We have examined the development of retinal projections in a diminutive polyprotodont marsupial, the fat-tailed dunnart, Sminthopsis crassicaudata. Here. we document the most immature mammalian visual system at birth described to date. At postnatal day (Pi 0, the retinal ganglion cell layer has yet to form, and axons have not entered the optic stalk. By P4, the retinal ganglion cell layer could be distinguished at the posterior pole, and the front of growing axons extended one-third the length of the optic stalk, a distance of approximately 150 Fun; a fem pioneer growth cones had grown beyond the main axon group but had still to reach the midline. Axons had decussated at the optic chiasm by P10 to penetrate the base of the contralateral optic tract and, by P15, had reached the dorsal lateral geniculate nucleus (dLGN), superior colliculus (SC), and accessory optic system (AOS); ipsilaterally projecting axons matured slightly later: From P20, axons had reached the caudal SC both contralaterally and ipsilaterally and terminated throughout the depth of the retinorecipient layers. After P30, the projections gradually re fined. Within the rostral dLGN, segregation into four contralateral and four ipsilateral bands occurred by P50, approximately 5 days after Eye opening. The projection to the ipsilateral SC underwent refinement by P50, becoming restricted to its rostral pole, and presented as discrete patches within the stratum opticum.At birth, the dunnart visual system is comparable to early to midembryonic stages [embryonic day (E) 12, E14, E19, E24, and E30, respectively] in the mouse, rat, ferret, cat, and monkey The extreme immaturity of the neonatal dunnart together with the observation that the entire development of the primary optic pathway occurs postnatally over a protracted period make this marsupial especially valuable far investigating factors that control pathway formation in the early developing mammalian primary visual system. (C) 1995 Wiley-Liss, Inc.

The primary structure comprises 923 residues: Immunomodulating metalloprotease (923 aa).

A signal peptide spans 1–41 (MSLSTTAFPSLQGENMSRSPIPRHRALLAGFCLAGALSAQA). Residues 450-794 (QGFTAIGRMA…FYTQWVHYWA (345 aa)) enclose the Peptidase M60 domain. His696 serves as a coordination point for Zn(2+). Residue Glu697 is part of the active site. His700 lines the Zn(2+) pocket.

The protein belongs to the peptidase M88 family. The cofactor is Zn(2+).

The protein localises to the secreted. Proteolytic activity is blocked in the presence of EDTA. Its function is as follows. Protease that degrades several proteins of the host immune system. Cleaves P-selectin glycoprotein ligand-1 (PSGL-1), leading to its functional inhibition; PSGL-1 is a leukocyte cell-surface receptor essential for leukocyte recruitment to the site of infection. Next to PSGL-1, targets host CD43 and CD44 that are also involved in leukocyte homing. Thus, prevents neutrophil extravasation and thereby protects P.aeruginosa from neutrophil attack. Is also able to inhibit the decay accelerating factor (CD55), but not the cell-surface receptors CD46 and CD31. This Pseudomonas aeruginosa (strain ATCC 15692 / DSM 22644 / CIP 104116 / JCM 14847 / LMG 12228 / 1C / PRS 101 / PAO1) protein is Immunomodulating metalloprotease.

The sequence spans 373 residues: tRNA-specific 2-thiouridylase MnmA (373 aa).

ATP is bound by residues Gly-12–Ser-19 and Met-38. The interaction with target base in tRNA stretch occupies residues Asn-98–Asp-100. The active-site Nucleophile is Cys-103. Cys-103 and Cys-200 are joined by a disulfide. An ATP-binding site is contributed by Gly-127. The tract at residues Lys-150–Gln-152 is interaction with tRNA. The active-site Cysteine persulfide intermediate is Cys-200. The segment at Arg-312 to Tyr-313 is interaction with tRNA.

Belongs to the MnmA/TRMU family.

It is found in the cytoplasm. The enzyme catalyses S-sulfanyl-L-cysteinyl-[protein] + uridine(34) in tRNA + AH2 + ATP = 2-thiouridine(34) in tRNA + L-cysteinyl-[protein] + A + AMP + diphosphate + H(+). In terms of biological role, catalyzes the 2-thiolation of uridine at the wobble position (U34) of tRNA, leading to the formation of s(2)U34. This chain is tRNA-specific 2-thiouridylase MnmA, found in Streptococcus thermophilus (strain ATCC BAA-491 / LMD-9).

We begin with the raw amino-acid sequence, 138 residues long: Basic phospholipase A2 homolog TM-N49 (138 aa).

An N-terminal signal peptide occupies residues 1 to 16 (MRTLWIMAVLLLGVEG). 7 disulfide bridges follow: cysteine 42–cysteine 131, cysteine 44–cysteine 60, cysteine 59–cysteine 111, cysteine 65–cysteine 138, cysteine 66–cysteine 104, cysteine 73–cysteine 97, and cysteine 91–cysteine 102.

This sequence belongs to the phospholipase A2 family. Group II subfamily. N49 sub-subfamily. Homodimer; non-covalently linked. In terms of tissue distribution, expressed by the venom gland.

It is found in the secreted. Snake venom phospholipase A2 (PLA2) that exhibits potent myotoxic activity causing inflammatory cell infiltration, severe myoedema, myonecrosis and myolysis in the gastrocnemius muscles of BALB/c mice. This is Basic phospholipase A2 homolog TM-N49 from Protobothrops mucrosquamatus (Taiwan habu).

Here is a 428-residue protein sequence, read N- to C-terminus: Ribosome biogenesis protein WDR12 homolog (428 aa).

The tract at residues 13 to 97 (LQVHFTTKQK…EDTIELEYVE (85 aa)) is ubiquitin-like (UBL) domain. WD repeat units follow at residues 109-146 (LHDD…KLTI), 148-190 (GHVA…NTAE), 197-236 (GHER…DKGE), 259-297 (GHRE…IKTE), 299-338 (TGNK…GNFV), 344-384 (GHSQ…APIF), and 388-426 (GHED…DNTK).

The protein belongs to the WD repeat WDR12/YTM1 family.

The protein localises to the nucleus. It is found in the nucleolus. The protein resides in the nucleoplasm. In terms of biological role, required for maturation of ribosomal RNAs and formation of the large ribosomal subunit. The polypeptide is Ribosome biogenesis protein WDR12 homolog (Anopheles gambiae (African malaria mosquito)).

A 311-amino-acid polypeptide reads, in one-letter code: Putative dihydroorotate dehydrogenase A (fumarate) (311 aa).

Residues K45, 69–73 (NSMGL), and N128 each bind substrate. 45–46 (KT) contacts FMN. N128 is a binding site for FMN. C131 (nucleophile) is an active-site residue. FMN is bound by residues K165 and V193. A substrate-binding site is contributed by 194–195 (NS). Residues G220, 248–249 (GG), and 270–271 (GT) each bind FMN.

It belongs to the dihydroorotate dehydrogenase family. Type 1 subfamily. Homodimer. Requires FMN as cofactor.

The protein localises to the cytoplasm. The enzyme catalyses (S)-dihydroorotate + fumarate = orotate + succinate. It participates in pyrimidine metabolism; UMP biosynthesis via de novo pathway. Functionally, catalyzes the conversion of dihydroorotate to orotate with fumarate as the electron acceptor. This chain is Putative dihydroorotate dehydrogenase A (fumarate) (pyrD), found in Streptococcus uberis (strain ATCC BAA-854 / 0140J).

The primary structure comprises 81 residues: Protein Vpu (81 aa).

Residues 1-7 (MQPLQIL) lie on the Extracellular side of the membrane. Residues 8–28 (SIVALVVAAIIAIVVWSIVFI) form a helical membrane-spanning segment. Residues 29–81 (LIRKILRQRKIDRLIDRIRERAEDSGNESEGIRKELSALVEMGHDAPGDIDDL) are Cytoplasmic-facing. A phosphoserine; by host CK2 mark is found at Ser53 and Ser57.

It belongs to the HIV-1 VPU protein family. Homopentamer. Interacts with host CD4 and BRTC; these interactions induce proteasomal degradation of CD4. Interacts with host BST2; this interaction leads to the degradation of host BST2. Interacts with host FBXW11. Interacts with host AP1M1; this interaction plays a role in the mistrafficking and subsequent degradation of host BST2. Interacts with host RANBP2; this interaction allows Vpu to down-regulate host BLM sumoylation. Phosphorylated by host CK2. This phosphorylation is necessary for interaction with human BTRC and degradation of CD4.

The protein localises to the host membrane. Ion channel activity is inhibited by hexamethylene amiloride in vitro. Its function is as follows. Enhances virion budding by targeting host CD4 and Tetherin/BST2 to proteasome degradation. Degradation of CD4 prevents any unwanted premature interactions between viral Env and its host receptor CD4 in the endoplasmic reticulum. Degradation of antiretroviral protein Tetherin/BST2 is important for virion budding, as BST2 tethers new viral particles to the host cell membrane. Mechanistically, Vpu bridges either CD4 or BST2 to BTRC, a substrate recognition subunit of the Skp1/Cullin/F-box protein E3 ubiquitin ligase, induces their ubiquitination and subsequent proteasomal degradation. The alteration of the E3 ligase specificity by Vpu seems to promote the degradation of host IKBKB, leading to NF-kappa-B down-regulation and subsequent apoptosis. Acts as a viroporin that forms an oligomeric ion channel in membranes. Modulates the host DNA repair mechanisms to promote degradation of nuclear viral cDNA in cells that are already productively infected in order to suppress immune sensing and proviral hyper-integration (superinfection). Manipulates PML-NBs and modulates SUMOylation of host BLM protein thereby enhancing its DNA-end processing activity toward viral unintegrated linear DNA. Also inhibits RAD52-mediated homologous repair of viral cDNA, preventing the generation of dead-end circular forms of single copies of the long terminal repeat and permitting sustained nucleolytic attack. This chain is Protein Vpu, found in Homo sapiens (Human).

|Journal||Journal of Comparative Neurology|
|Publication status||Published - 1997|